Rising Need for Advanced Obesity Treatment

November 16, 2012 — Rapidly increasing numbers of people with extreme obesity are creating a new level of treatment complexity for managing this disease. Severe obesity (defined by BMI of 40 or greater) has grown at an astounding rate over the last two decades, according to a study published Sept. 18 in the International Journal of Obesity. The authors report that in 2000, 3.9% of U.S. adults had a BMI of 40 or greater, and by 2010 the figure grew to 6.55%.

Severe obesity is complex for physicians to treat, health experts say. Patients have often tried and failed many ways to manage obesity, such as WeightWatchers, on their own. Complications of severe obesity and the altered metabolic state of patients with severe obesity add to the complexity.

Dr. Roland Sturm, the study’s lead researcher, notes that while medical costs for patients with moderate obesity are 25% higher than normal-weight, severe obesity is twice as expensive.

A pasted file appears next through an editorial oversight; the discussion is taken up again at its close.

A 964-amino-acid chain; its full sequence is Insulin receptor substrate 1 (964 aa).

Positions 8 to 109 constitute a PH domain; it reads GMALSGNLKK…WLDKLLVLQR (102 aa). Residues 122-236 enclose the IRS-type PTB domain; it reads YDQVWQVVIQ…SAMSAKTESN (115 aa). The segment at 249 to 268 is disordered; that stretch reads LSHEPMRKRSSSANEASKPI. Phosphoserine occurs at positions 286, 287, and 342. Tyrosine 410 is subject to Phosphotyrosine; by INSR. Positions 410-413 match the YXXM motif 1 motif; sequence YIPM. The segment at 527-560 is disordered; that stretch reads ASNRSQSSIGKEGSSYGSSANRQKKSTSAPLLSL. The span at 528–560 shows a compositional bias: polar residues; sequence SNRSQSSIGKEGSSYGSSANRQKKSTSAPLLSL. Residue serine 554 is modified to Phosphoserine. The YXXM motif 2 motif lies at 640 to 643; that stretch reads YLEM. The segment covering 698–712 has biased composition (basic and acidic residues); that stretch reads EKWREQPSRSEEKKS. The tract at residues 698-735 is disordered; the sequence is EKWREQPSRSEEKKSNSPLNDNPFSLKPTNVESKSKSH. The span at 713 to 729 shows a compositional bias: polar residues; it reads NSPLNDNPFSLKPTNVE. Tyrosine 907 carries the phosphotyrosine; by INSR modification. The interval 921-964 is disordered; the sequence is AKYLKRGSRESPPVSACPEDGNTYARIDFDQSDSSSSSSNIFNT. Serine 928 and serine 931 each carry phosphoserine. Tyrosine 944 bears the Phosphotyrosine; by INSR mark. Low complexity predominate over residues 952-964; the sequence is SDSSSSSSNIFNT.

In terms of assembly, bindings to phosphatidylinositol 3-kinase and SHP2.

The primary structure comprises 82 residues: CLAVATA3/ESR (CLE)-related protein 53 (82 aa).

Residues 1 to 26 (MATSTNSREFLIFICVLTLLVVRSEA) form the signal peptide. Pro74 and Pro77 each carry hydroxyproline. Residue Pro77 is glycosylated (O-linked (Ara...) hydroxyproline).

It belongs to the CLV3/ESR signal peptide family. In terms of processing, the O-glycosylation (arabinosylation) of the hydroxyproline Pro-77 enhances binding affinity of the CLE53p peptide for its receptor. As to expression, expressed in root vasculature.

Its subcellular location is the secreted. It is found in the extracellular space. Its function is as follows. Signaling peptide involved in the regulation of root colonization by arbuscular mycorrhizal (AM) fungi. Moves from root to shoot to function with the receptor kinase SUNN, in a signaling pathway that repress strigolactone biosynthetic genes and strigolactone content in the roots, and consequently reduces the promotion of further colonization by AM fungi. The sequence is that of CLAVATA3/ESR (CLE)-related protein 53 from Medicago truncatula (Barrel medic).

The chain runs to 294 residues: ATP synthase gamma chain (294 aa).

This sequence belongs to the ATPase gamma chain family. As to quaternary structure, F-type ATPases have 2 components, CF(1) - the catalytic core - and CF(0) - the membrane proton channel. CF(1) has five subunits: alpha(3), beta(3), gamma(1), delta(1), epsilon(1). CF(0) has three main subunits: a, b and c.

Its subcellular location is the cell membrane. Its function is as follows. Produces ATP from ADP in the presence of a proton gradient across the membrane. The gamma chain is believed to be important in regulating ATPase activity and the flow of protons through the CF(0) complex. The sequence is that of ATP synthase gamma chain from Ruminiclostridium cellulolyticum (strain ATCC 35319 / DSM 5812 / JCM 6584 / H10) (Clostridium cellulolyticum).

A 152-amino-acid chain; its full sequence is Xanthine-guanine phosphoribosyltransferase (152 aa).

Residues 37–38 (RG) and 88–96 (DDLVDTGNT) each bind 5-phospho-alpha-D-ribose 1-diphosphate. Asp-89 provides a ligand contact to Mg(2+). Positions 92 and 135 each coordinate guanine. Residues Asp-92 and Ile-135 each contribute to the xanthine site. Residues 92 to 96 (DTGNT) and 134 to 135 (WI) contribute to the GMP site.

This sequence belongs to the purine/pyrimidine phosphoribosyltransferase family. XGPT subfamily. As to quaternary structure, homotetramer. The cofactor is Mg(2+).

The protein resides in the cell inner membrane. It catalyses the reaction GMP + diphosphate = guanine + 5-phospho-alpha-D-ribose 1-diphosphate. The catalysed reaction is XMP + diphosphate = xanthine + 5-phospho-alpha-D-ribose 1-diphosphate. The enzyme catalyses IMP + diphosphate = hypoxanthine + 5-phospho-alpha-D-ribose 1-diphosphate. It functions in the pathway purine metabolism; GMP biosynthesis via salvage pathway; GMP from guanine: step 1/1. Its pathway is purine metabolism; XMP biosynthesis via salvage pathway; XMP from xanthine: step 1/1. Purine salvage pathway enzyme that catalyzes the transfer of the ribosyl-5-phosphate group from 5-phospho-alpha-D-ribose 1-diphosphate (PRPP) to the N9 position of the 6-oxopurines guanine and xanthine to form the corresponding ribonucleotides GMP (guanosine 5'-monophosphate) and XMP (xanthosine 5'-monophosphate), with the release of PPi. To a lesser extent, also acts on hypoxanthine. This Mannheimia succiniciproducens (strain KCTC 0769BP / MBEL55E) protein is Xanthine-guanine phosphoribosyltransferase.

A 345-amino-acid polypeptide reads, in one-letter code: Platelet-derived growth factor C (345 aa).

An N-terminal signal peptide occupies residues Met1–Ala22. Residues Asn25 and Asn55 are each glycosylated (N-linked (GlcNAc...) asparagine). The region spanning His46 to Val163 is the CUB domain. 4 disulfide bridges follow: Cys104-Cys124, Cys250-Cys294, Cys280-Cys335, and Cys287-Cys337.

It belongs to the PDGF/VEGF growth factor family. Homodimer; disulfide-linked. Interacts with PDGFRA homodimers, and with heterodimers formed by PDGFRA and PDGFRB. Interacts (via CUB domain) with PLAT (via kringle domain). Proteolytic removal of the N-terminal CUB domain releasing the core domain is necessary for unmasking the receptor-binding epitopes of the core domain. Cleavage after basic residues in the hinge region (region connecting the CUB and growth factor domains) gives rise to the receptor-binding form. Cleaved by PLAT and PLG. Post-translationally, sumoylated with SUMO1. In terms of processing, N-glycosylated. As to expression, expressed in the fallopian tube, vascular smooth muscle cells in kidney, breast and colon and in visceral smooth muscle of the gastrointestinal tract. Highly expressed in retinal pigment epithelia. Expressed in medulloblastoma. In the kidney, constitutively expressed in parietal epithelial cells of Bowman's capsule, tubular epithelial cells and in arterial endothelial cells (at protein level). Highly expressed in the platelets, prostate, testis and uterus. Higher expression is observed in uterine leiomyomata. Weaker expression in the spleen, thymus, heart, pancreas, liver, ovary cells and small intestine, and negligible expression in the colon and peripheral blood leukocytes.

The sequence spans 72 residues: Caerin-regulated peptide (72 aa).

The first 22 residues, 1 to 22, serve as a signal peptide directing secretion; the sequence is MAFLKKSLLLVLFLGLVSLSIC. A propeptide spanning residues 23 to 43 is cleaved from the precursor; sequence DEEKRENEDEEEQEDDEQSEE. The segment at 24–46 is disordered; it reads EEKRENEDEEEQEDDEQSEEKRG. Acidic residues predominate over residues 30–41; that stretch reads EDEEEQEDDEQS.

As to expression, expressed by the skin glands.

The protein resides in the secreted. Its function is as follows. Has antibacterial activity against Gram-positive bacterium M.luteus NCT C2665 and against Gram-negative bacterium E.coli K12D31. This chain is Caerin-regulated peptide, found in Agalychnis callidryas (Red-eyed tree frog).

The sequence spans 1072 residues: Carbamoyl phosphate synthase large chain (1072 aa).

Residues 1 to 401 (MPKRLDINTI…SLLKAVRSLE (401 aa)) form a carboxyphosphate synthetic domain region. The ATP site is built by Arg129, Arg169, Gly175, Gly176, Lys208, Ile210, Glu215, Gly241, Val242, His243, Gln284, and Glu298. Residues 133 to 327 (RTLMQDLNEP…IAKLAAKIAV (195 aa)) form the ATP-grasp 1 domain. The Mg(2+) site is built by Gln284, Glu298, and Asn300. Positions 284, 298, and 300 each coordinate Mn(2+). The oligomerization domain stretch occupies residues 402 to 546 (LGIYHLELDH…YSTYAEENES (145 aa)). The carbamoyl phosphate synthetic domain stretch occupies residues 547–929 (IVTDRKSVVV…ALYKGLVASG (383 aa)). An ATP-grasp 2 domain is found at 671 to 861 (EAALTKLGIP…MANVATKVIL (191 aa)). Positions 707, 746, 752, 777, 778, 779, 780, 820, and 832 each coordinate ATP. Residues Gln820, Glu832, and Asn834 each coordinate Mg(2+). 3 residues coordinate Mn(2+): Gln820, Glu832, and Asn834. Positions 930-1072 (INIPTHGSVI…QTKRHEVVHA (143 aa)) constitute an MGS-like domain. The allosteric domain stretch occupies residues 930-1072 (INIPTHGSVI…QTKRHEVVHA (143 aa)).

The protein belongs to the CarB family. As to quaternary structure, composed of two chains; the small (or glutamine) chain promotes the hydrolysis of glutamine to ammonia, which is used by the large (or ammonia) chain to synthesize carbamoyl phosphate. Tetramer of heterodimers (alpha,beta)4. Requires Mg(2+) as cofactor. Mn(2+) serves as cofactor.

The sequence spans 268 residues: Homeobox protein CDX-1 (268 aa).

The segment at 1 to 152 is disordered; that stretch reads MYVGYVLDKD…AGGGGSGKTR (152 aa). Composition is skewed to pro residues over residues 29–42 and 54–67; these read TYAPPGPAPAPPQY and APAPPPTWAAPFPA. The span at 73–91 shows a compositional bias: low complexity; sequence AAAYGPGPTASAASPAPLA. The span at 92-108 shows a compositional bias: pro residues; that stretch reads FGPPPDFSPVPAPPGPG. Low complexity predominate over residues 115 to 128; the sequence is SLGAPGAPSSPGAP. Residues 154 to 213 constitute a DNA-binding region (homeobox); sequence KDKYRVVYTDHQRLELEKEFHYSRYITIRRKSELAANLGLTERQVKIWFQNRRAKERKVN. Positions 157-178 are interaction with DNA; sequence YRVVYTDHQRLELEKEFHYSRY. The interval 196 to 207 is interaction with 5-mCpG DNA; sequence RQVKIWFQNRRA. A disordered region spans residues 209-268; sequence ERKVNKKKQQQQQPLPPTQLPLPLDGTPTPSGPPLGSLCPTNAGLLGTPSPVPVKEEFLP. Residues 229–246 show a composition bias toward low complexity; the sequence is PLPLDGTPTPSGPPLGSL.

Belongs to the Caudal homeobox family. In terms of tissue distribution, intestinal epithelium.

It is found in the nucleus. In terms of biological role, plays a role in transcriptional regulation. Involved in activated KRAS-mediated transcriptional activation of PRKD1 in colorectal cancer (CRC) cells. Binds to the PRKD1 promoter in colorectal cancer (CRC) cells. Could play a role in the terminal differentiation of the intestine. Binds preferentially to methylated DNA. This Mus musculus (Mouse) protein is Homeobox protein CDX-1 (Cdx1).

Jaime Ponce, MD, president of the American Society for Metabolic and Bariatric Surgery, said. “Unfortunately, 95% of them will fail on weight-loss methods that are not surgery. So, if you let that patient continue to go on those terms, they are going to continue to be overweight, and these numbers are going to increase.”

Bariatric surgery can result in weight loss of 30% to 60%, studies show. A randomized trial published March 26 in The New England Journal of Medicine found that 75% of patients with diabetes who underwent bariatric surgery achieved glycemic control within two years. None of the patients in the medical treatment comparison group achieved glycemic control in the study of 72 patients. Yet fewer than 1% of patients deemed eligible for some kind of bariatric or weight-loss surgery — those with a BMI of 40 or more, or above 35 with serious weight-related illnesses — have undergone the procedure.

Regardless of the treatment approach, bariatric surgery or other approaches, physicians are challenged in addressing severe obesity. Just one example is that weight-related complications such as joint and back pain make adhering to an exercise regimen especially difficult in patients with severe obesity.

Read the American Medical News summary article here. The study in the International Journal of Obesity can be found here.